Oxide Supported Organic Layer Catalysts

McMonagle, Fiona (1995) Oxide Supported Organic Layer Catalysts. PhD thesis, University of Glasgow.

Full text available as:
[img]
Preview
PDF
Download (10MB) | Preview

Abstract

A study has been made of the production of oxide supported organic layer catalysts at room temperature. The preparation involves the fluorination of the oxide surface with SF4, which enhances the Lewis acidity of the surface. This is followed by conditioning with CH3CCl3, a reaction in which CH3CCl3 is dehydrochlorinated to CH2=CCl2 and HCl. The dehydrochlorination product, CH2=CCl2 undergoes further dehydrochlorination resulting in the laydown of an oligomeric organic layer on the surface. This organic layer is active, at room temperature, as a catalyst for fluorination of CH3CCl3 with HF. Comparisons have been made among ?-alumina, chromia prepared by hydrolysis of chromium nitrate and "volcano chromia" prepared by pyrolysis of ammonium dichromate. The catalytic properties of chromia-based materials have been demonstrated in, for example the reaction between HF and CH3CCl3 at temperatures >600K. [18F]-Fluorine radiotracer studies have been used to examine the behaviour of fluorine species on these materials. This aspect of the work indicates that gamma-alumina, chromia and "volcano chromia" behave similarly. A "pool" of labile fluorine exists on these materials. The large values determined for fluorine exchange indicate that not only surface fluorine, but also bulk fluorine species are involved in the exchange process. Examination of the conditioning process by G.C. and in situ I.R. analysis of the volatile products indicates that SF4 fluorination of gamma-alumina, chromia and volcano chromia creates Lewis acid sites capable of dehydrochlorinating CH3CCl3. Hydrofluorination reactions are also observed, producing CH3CCl2F, CH3CClF2 and CH3CF3, with the product distribution dependent on the support material. [36Cl]-Chlorine radiotracer studies were used to examine the conditioning process. It is demonstrated that H36Cl is adsorbed on fluorinated materials and that the conditioning process has little effect on H36Cl adsorption. Studies of the reactions of [36Cl]-CH3CCl3 indicate that chlorine containing organic material is laid down on SF4 fluorinated gamma-alumina, chromia and volcano chromia. Treatment of fluorinated materials that had been pretreated with CH3CCl3 with [36Cl]-CH3CCl3 also results in incorporation of [36Cl]-chlorine containing material on the surfaces: it is suggested that this material is adsorbed on the surface and also incorporated into the organic layer material. Introduction of HCl to [36Cl]-CH3CCl3 treated materials indicates that a portion of the [36Cl]-chlorine containing material can be displaced. In situ I.R. analysis of the reaction of HCl with conditioned materials indicates that hydrochlorinated and hydrofluorinated materials can be displaced from the oligomeric organic layer. Determination of the activity at room temperature of the oxide supported organic layers as catalysts in the reaction of CH3CCl3 with HF indicate that both gamma-alumina and "volcano chromia" are effective supports for these catalysts. Reactions on both surfaces result in hydrofluorination reactions, producing CH3CCl2F and also other fluorinated products. From the results obtained, it appears that "volcano chromia" is more active initially, but ?-alumina is able to sustain the reaction over a longer time. The organic material has been removed from the solid supports by solvent extraction. GCMS studies indicate that this material is based on C2 units and contains fluorine and chlorine, although the chlorine is lost by hydrolysis on exposure to atmosphere.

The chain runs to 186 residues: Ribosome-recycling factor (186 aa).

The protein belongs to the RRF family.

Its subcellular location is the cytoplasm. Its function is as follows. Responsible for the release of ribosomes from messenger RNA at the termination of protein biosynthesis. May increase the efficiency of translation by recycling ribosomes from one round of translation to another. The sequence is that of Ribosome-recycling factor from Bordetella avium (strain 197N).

Item Type: Thesis (PhD)
Qualification Level: Doctoral
Additional Information: Adviser: J M Whitfield
Keywords: Organic chemistry
Date of Award: 1995
Depositing User: Enlighten Team
Unique ID: glathesis:1995-74669
Copyright: Copyright of this thesis is held by the author.
Date Deposited: 27 Sep 2019 17:16
Last Modified: 27 Sep 2019 17:16
URI: http://theses.gla.ac.uk/id/eprint/74669

Actions (login required)

View Item View Item

Downloads

Downloads per month over past year